Communist Party Historians Group
A subdivision of the Communist Party of Great Britain (CPGB), the Communist Party Historians Group (CPHG) formed a highly influential cluster of British Marxist historians, who contributed to "history from below" from 1946 to 1956. Famous members included such leading lights of 20th-century British historiography as Christopher Hill, Eric Hobsbawm, Raphael Samuel and E. P. Thompson, as well as non-academics like A. L. Morton and Brian Pearce.
|Part of a series on|
In keeping with their standing positions, many of the members carried out their projects from adult education institutions, rather than the academy. In 1952 several of the members founded the influential social history journal Past and Present.
Aims and methods
In their work we can read two definite aims:
- to seek out a popular revolutionary tradition that could inspire contemporary activists; and yet
- to apply a Marxist economic approach which placed an emphasis on social conditions rather than supposed "Great Men".
This dualism was represented by Marx and Engels' dictum that "men make their own history, but they do not do so in conditions of their own choosing", which is regularly paraphrased in CPHG members' texts.
Revisiting and reinstating popular agency in the narrative of British history required originality and determination in the research process, to draw out marginal voices from texts in which they were barely mentioned or active. The techniques influenced both feminist historians and the Subaltern Studies Group, writing the histories of marginalised groups.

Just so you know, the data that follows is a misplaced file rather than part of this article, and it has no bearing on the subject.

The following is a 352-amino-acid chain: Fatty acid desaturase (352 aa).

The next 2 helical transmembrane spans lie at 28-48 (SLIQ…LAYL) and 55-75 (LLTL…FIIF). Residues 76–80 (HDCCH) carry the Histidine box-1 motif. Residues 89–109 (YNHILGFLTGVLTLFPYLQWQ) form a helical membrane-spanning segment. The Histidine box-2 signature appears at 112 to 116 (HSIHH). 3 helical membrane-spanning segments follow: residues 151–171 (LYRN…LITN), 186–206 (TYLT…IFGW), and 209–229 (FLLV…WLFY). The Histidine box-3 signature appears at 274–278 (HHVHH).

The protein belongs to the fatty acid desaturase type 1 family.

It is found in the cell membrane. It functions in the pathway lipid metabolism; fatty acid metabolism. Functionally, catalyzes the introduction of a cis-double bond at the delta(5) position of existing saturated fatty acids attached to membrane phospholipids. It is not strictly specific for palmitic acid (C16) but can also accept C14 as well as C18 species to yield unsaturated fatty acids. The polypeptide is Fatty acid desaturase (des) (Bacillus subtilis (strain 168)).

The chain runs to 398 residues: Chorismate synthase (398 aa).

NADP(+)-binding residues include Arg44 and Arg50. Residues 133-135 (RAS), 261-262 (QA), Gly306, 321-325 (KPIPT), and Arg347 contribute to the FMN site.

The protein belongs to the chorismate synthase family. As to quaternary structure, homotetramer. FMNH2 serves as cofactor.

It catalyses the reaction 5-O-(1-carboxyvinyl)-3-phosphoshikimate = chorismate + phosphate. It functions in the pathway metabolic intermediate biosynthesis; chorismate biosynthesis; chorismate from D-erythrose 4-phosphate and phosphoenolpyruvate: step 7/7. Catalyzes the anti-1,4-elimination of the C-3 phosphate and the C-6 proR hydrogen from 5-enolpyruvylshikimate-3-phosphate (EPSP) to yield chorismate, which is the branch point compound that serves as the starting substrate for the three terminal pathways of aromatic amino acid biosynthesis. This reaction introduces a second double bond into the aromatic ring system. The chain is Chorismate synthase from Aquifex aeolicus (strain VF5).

1956 and after
The group had been losing members during the Cold War, but lost many more prominent members due to events that shook the Global Communist movement in 1956. First was Khrushchev's Secret Speech, which stunned many diehards and led to discussions in parties around the world about the crimes of Stalin. Instead of this leading to loosening up of the system in the Eastern Bloc it helped trigger the Oct Hungarian Uprising, the brutality of the Soviet invasion disgusted a great many party members who abandoned hope in peaceful reform. The year 1956 thus had several key factors that precipitated something of a sea change in international Marxist opinion. Many figures went on to become prominent in the New Left, especially Samuel, Saville and Thompson. Others stayed in the party, most notably Eric Hobsbawm, who remained in the group, which in 1956 launched a quarterly monograph series "Our History". As the CP History Group, it continued until the CPGB's dissolution at the end of 1991, and even managed to increase its membership and output of publications at a time when the CPGB itself was in terminal decline.
Socialist History Society
In early 1992 it reconstituted itself as the Socialist History Society (SHS), and made full membership available to anybody regardless of party affiliation. The SHS now publishes a twice-yearly journal Socialist History and a series of monographs called "Occasional Papers".
- Kaye, Harvey J., The British Marxist Historians: an introductory analysis, Cambridge: Polity Press, 1984.